economy of construction. Assuming streamline flow for

the weak solution in the heat exchanger (this can usually

be done by selecting the proper diameter for the exchanger tube) it can be shown that [4] the value of UA

for the exchanger is proportional to the cube root of the

mass flow rate of the weak solution. By applying various

simplifications, Duflie and Sheridan[5] have shown that

the UA value for the exchanger could be approximated

by

UA = 379 m ~13

(10)

the value of the constant 379 has been determined from

experimental values of mass flow m,. By application of

eqn (10) the heat exchanger parameter can be expressed

as a function of the system refrigeration capacity, C, and

circulation factor, R, as follows:

x = B [C(R CR

I)]'/3

(II)

the temperatures of the condenser, the evaporator and

152

S. ALIZADEH et aL

09

0.8

07--

0.6

._0

0.5---0

._~

8 0.4

U

C ~ - -

@__

-r

-- =

o~

i,

0.2

0.1

O3

60

To

75

80

Generator

8~

temp,

90

9~

G e n e r a t o r temp,

the water-lithium bromide system.

0.8

temperature for the water-lithium bromide system.

0.7

J

X=I

05

.9

04

(J Q3

I/! ...........

,o

I

i

I

o.2

. . . .

"r"

TE=I.7 %

T~ = 35 c

i

70

80

90

I00

Generator

I I0

temp,

120

t30

140

60

70

80

90

I00

I10

120

130

140

Generator temp, =C

the ammonia-water system.

temperature for the ammonia-water system.

the absorber and it also varies from refrigerant to refrigerant. For evaporator temperature of 1.7C, condenser

temperature of 35C and absorber temperature of 21C,

the constant B for water-lithium bromide case is 46.6

and for the ammonia-water case it has a value of 16.1.

Since R is a function of the generator temperature only

when other conditions of the system are fixed, x in eqn

(11) is a function of the generator temperature for a

specified value of C. Therefore x can be plotted vs the

generator temperature for different values of C as in

Figs. 7 and 8. These figures show that as the generator

temperature decreases the circulation factor increases

for a given C. This places a lower bound for the generator temperature because as the circulation factor increases the mass flow rates in the system also increase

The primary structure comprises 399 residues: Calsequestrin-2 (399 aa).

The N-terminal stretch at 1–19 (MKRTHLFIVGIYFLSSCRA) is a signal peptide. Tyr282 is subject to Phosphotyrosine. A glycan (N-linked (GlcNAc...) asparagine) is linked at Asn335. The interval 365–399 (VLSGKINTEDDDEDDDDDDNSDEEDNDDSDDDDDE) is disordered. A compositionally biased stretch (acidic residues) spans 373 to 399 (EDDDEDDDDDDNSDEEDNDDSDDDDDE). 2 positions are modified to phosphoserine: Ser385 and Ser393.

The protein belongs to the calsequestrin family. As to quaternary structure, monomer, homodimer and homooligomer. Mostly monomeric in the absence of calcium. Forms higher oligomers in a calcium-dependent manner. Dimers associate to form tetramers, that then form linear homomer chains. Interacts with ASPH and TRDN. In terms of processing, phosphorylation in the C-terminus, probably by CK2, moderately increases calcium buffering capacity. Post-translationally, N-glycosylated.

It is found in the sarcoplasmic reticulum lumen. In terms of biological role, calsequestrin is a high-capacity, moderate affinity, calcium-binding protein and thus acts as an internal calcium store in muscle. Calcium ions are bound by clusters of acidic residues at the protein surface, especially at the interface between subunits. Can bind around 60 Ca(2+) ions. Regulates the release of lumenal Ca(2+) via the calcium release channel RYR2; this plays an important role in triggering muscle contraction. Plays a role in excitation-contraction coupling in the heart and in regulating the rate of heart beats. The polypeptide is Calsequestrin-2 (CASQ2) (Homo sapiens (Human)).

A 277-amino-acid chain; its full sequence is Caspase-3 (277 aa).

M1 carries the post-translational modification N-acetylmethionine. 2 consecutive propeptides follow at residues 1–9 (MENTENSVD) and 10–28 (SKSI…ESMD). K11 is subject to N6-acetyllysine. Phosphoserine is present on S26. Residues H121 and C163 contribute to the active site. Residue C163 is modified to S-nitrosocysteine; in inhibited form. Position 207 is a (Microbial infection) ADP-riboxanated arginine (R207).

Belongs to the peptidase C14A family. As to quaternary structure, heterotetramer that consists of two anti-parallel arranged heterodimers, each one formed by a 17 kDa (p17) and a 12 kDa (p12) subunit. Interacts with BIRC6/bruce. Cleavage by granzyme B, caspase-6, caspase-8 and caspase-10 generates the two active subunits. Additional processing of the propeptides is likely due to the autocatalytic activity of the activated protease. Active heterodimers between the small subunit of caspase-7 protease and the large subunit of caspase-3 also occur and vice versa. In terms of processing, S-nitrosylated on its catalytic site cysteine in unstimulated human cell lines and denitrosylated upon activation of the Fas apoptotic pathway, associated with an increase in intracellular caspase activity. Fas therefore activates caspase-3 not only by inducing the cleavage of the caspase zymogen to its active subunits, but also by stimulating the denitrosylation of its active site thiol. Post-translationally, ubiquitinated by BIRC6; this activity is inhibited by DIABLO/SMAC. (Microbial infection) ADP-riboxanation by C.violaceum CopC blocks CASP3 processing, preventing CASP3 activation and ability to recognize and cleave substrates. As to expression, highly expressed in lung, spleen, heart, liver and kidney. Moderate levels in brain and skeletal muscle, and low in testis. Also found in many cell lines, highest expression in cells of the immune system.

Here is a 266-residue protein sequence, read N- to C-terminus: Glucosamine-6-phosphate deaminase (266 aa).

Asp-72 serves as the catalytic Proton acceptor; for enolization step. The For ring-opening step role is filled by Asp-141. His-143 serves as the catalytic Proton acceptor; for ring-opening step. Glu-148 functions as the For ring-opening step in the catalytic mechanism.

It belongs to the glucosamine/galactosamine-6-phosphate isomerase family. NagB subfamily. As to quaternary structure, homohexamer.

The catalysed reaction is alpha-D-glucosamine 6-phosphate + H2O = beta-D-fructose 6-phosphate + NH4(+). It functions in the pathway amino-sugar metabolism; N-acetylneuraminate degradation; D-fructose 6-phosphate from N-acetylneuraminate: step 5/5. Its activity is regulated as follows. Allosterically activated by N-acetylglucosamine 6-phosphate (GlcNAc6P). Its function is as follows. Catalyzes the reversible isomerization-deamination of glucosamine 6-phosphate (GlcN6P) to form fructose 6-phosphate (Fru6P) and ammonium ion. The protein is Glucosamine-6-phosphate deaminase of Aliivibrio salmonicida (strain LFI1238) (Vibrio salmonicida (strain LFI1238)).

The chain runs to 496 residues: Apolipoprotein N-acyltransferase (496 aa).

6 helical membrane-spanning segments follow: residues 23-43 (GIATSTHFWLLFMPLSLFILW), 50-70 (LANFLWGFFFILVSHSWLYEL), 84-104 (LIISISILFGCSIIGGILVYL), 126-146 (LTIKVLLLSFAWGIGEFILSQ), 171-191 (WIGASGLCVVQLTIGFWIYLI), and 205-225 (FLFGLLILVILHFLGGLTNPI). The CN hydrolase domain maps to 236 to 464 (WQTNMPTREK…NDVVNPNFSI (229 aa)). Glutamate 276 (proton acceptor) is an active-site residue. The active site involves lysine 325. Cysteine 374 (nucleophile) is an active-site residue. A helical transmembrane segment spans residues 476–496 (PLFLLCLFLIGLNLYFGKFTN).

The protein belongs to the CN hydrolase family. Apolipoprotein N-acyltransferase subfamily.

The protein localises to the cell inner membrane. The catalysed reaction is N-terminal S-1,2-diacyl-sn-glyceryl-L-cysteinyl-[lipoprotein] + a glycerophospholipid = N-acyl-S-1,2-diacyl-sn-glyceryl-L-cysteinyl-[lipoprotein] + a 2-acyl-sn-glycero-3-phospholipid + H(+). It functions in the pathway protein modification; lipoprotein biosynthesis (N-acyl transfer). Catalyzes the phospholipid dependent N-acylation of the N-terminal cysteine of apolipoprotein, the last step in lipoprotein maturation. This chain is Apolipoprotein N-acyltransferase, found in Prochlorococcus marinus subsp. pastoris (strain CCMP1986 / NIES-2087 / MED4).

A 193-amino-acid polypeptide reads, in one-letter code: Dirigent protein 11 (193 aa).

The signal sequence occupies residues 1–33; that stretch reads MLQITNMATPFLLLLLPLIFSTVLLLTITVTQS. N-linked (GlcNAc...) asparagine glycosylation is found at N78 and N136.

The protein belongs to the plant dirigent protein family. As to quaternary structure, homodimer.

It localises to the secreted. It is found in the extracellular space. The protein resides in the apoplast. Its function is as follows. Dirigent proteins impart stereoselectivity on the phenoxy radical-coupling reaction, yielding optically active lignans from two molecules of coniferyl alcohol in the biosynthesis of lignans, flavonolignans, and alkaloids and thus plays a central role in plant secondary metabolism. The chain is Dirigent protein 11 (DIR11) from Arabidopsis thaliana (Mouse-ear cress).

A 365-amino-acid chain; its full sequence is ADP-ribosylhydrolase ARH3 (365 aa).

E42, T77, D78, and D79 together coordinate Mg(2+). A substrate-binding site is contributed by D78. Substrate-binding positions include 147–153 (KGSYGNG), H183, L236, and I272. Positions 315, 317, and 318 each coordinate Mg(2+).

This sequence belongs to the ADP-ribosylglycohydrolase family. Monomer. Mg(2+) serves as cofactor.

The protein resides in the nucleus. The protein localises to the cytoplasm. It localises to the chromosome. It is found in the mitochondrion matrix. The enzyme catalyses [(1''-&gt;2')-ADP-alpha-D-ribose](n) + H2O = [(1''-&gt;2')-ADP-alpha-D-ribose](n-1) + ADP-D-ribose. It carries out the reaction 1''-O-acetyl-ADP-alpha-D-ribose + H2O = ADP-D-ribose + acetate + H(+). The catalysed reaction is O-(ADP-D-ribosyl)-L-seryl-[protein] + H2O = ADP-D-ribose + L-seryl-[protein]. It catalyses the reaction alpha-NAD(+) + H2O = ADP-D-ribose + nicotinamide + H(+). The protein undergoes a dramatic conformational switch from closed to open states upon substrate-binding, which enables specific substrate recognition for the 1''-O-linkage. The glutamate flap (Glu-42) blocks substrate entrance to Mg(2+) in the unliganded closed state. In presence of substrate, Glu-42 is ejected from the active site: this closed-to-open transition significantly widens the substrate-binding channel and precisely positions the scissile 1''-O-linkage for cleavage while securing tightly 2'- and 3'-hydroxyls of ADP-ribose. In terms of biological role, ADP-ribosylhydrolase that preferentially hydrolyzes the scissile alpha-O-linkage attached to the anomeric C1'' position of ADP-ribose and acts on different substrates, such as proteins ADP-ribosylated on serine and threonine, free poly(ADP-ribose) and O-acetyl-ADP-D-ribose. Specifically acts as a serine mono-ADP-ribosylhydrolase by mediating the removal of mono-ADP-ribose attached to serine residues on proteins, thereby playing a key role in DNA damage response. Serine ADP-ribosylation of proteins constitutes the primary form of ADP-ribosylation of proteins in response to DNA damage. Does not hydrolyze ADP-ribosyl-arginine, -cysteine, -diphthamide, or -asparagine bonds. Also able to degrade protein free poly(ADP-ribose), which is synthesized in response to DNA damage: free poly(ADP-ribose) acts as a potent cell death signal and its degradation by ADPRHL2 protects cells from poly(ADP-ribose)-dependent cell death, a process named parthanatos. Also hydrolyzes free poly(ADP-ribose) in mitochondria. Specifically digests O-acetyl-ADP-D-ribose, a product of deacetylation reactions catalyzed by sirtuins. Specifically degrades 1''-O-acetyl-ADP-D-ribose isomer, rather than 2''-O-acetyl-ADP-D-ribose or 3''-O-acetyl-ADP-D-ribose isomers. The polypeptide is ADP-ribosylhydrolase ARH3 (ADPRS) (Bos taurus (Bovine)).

and this suggests larger heat exchange surfaces and

be seen that for a given refrigeration capacity, higher

generator temperature causes lower cost (because of

lower mass flow rates in the absorber, the generator and

the solution heat exchanger) and higher cooling ratio.

There are of course limitations for high generator

temperature one of which is the crystallization problem

in the case of water-lithium bromide when the generator

temperature becomes too high. Another limiting feature

is that producing very high temperatures with flat plate

solar collectors is difficult.

If a temperature difference of 8C is assumed between

the average temperature of the collector surface and the

generator temperature for heat transfer purposes, the flat

plate collector area required for producing I kJ hr-' for

an average horizontal insolation of 3046kJhr-' m -2 is

plotted vs the generator temperature for different heat

exchanger parameters in Figs. 9 and 10. The flat plate

collector is assumed to have a surface emissivity of 0.1

with a 30 tilt angle at 40 North Lat.

If the design generator temperature is assumed to be

8C below the average temperature of collector surface,

then the system could be designed for this generator

temperature and the collector area required is determined from Figs. 9 and 10. Assuming that 20 per cent of

total refrigeration has to be delivered during the time in

which there is no available solar energy, then the total

,8

rAlal *c

re- I z *c

r~=3~*c

116

i

I5

1.4

60 per cent higher (see Appendix), or

A, = (1.60)(12660)CAf

1.2

(12)

kJ hr-'. Increasing the flat plate collector area by 60 per

cent requires the use of a storage system to store the 20

per cent of refrigeration in the form of heat or refrigerant

for the time when there is no available solar energy[6]. If

the generator temperature taken as the average temperature of collector -8C is below the lower bound previously indicated for the generator temperature, then an

auxilliary heater could be used to increase the generator

temperature up to the lower limit. Once the generator

temperature has been specified the heat exchanger

parameter and the fiat plate collector area required are

known from Figs. 7-10. By eqn (11), knowing x and C

the circulation factor, R, is calculated and from that the

mass flow rate of the strong solution, m~, is determined

from the following relation

ms = R m r

153

(13)

by the equation

u- 1 . 0 ~ - -

--

m, = 12660 h-~I~'

(14)

0.9

I:

0.8--

Ol~55

I

]

60

65

--

70

75

80

85

Generotor ten'@, *C

90

.,

95

the water-lithium bromide system. The collector surface emissivity is 0.1 and the collector tilt angle is 300 at 40 North Lat.

of mr and m~.

A comparison of the two systems described briefly in

this paper and in more detail elsewhere [7, 8] show that

the water-lithium bromide system has a higher cooling

ratio for the same initial conditions. Also from Figs. 7

and 8 it is clear that for the same generator temperature

and system refrigeration capacity, the water-lithium

bromide system has a higher heat exchanger parameter.

4. C O N C L U S I O N S

2

%

o"

O

GecN~'amr ten'@, *C

the ammonia-water system. The collector surface emissivity is